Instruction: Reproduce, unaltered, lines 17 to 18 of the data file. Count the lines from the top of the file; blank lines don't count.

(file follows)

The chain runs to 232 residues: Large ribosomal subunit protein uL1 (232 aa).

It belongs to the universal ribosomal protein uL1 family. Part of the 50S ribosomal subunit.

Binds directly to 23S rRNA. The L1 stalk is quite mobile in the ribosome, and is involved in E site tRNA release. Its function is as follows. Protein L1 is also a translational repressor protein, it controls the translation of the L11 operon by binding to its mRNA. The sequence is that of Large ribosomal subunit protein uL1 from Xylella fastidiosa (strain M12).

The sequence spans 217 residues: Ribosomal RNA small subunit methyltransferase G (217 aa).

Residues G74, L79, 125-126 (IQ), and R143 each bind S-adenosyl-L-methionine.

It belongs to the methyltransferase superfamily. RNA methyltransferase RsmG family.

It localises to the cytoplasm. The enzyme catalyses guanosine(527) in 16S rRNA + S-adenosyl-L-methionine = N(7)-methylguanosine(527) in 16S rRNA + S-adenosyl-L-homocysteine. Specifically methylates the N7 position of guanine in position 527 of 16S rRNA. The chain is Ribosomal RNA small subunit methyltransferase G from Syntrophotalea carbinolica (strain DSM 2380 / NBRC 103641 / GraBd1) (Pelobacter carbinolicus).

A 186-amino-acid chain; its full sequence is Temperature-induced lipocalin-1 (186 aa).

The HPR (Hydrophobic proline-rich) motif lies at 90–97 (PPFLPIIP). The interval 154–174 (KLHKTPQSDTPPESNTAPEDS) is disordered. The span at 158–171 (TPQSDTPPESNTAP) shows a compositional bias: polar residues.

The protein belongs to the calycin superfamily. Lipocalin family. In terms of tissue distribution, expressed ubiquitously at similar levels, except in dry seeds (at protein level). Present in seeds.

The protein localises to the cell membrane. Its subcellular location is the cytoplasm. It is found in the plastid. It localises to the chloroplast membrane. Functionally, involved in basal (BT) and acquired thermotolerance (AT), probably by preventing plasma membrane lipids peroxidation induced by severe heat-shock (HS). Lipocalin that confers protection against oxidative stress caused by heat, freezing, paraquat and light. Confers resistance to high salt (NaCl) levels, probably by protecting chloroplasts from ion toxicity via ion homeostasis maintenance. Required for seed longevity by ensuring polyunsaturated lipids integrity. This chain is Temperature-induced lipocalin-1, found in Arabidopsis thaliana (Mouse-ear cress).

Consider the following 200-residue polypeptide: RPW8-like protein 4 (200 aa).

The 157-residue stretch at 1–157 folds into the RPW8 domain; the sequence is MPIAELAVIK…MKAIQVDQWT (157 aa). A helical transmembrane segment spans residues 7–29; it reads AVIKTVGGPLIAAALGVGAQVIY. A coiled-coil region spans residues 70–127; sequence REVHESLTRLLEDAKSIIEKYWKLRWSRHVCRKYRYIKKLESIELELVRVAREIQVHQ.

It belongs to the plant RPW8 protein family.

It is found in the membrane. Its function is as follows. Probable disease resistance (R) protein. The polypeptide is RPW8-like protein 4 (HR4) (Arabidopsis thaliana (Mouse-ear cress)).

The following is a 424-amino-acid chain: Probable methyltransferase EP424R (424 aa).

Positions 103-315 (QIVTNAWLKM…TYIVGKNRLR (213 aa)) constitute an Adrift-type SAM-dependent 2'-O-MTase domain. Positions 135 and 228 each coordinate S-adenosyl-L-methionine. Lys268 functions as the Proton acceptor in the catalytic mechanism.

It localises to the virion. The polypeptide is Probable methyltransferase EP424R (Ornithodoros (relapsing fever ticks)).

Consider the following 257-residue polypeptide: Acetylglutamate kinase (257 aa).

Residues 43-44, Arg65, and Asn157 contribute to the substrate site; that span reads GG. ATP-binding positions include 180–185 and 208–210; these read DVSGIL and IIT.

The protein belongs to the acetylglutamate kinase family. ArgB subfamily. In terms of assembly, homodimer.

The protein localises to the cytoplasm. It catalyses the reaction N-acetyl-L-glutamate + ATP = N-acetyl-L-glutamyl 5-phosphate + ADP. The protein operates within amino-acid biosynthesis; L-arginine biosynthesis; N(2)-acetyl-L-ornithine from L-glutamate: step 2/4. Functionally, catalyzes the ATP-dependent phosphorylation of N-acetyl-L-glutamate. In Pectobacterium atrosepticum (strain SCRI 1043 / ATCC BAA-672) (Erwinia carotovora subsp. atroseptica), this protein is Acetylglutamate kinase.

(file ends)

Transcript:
Positions 103-315 (QIVTNAWLKM…TYIVGKNRLR (213 aa)) constitute an Adrift-type SAM-dependent 2'-O-MTase domain. Positions 135 and 228 each coordinate S-adenosyl-L-methionine. Lys268 functions as the Proton acceptor in the catalytic mechanism.

It localises to the virion. The polypeptide is Probable methyltransferase EP424R (Ornithodoros (relapsing fever ticks)).